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Wisconsin Heroin Laws

While some of our favorite movies and TV shows may glamorize the drug trade and social attitudes are becoming more lenient towards some recreational drug use, heroin remains illegal under federal and state drug laws in Wisconsin. Additionally, the Badger State’s heroin laws categorize the powerful opiate as a Schedule I drug, meaning any possession or sale of heroin, no matter how small, is a felony offense. This article is a brief summary of specific heroin laws in Wisconsin.

Heroin Laws in Wisconsin

The particulars of state drug laws can vary, depending on the jurisdictions. You can find the main provisions of Wisconsin's heroin laws listed in the chart below.

Code Section

§961.41 et seq.

Possession

Class I felony

Sale

Less than 3 g.: class F felony; 3-10 g.: class E felony; 10-50 g.: class D felony; over 50 g.: class C felony; Sale to minor: double penalties; Sale within 1000 ft. of school: mandatory 3 yrs. without parole

Trafficking

-

Illicit drugs like heroin are regulated at both the state and federal level, with overlapping statutes criminalizing manufacturing and cultivation, trafficking and distribution, as well as simple possession. While some prosecutors can offer plea bargains to lower-level drug offenders in exchange for help building a larger case against higher-level producers and dealers, most drug charge convictions can carry severe penalties, including prison time and heavy fines.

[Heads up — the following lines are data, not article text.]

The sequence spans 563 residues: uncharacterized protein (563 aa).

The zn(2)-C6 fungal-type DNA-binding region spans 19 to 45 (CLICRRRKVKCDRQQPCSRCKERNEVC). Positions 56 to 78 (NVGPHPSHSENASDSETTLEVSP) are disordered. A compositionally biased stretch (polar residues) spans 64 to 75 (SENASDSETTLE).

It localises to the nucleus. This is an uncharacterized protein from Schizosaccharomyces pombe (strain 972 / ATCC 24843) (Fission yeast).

Penalties for heroin possession in Wisconsin can be severe, ranging from six months to 40 years in prison, and fines up to $100,000. These penalties vary depending on the amount of heroin involved, the location of the crime, and any prior criminal history. That said, recently some jurisdictions have begun implementing specialized “drug courts” that offer first- and second-time drug crime defendants the opportunity to choose drug treatment programs and other options in order to avoid lengthy jail sentences.

Wisconsin Heroin Laws: Related Resources

As noted above, social norms on drug use are constantly changing. And state drug laws, and their enforcement, can vary significantly depending on the jurisdiction and specifics of your case. You can visit FindLaw's Drug Charges section for related articles and resources. If you would like legal assistance with an existing drug case, you can contact a Wisconsin drug crime attorney in your area to schedule a consultation. Finally, if you or someone you know has a substance abuse problem or drug addiction issue, you can contact Wisconsin's Department of Health Services for online, phone, and in-person resources that may help.

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